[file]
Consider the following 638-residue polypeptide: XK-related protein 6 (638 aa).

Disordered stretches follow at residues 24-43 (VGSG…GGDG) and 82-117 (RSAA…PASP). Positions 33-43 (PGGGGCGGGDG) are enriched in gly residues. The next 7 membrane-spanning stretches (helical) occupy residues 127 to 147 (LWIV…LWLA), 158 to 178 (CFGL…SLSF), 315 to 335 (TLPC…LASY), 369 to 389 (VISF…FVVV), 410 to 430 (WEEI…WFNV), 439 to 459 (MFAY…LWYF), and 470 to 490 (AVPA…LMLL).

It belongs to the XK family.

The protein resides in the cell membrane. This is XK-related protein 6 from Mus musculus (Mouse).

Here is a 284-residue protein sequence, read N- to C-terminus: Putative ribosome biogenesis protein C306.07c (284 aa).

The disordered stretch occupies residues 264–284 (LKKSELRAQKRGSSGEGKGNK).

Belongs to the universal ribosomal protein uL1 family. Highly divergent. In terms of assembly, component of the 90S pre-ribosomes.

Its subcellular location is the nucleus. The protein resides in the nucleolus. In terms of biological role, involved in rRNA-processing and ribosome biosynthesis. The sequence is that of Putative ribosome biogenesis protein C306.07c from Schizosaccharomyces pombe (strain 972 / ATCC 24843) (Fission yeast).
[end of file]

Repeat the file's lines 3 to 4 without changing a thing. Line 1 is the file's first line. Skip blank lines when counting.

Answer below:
It belongs to the XK family.

The protein resides in the cell membrane. This is XK-related protein 6 from Mus musculus (Mouse).